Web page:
Quickoffice updates BlackBerry document editor

Business professionals especially should look at the updated eOffice document viewer and editor, but beware the catch.

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Article updated 11/4/08.

There's much to admire in RIM's native software set for BlackBerry phones, but for many, the built-in document viewer isn't one of them. Word documents on most models open in a plain text monotone; serviceable, but without the benefit of formatting or the capability to edit the text.

On Monday, Quickoffice released an updated solution for business users and prosumers angling for a more familiar desktop read and the capability to edit attached documents. In addition to support for the usual Microsoft documents--Word, Excel, PowerPoint--eOffice 4.5 ($29.95 after a free 7-day trial) supports Google Docs and Spreadsheets. For companies that have adopted Google's collaboration tools, this feature could indeed provide a valuable way for employees to update their feedback--if their BlackBerry runs on platform 4.5.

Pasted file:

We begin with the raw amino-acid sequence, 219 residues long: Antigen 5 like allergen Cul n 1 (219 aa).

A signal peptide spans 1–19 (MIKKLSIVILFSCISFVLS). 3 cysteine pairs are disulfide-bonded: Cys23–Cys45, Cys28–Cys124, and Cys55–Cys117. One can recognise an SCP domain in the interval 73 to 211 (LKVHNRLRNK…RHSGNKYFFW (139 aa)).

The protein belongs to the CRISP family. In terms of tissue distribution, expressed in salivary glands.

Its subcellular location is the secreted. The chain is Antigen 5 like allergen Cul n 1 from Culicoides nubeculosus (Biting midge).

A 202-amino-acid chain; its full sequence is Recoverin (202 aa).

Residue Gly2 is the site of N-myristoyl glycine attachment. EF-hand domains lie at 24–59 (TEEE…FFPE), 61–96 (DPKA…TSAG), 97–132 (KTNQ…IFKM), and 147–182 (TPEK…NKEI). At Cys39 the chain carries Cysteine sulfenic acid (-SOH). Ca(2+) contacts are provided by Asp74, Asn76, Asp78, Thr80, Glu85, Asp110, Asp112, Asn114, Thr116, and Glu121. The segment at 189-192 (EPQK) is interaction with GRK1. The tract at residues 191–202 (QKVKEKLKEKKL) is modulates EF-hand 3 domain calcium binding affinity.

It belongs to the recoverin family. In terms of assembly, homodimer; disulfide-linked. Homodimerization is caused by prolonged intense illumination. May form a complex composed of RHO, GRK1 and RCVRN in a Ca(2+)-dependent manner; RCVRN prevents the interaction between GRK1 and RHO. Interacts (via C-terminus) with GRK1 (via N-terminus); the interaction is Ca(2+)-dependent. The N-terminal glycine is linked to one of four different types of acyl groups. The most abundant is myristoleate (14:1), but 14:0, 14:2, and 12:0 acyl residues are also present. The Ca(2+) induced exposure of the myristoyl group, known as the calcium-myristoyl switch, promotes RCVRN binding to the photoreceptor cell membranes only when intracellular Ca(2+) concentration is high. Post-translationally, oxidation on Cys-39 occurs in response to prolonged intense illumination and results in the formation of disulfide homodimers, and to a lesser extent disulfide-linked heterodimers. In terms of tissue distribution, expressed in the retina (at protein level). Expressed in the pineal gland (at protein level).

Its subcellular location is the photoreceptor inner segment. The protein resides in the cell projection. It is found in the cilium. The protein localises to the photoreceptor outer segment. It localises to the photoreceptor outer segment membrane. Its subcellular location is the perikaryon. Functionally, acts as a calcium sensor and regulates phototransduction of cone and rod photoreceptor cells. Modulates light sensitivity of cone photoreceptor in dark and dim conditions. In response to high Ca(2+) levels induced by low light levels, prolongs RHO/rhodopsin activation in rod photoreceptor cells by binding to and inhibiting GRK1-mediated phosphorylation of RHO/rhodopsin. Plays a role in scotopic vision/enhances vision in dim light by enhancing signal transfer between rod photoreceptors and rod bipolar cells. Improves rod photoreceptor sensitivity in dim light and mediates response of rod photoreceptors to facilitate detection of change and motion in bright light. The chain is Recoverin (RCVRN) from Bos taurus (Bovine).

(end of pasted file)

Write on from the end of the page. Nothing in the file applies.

The newer models do (the anticipated BlackBerry Bold will run on 4.6), but in the U.S. at least, carriers have been slower in releasing the software upgrade to existing customers whose BlackBerrys run on older software. Eventually, everyone will be approved for version 4.5, but when they get it, will they still want eOffice? Key Quickoffice competitor DataViz confirms that Documents To Go Standard Edition, a reader and basic editor, will come bundled with the carriers' 4.5 update.

The question, then, will be if BlackBerry owners seeking more advanced editing capabilities will upgrade from the free standard edition of Documents To Go to the premium edition, or if they'll give eOffice a try. While the DataViz Web site charts differences between the standard and premium builds, support for Google documents isn't listed among them. That could prove to be eOffice's edge.

About Jessica Dolcourt

Jessica Dolcourt reviews smartphones and cell phones, covers handset news, and pens the monthly column Smartphones Unlocked. A senior editor, she started at CNET in 2006 and spent four years reviewing mobile and desktop software before taking on devices.